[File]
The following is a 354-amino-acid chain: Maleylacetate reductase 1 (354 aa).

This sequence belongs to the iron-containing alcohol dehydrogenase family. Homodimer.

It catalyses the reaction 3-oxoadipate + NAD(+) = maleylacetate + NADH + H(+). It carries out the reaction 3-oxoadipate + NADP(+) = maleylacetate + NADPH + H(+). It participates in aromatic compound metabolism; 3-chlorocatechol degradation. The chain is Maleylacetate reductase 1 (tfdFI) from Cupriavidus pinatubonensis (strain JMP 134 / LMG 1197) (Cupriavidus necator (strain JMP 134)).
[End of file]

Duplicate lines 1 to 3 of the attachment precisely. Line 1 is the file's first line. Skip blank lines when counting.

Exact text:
The following is a 354-amino-acid chain: Maleylacetate reductase 1 (354 aa).

This sequence belongs to the iron-containing alcohol dehydrogenase family. Homodimer.

It catalyses the reaction 3-oxoadipate + NAD(+) = maleylacetate + NADH + H(+). It carries out the reaction 3-oxoadipate + NADP(+) = maleylacetate + NADPH + H(+). It participates in aromatic compound metabolism; 3-chlorocatechol degradation. The chain is Maleylacetate reductase 1 (tfdFI) from Cupriavidus pinatubonensis (strain JMP 134 / LMG 1197) (Cupriavidus necator (strain JMP 134)).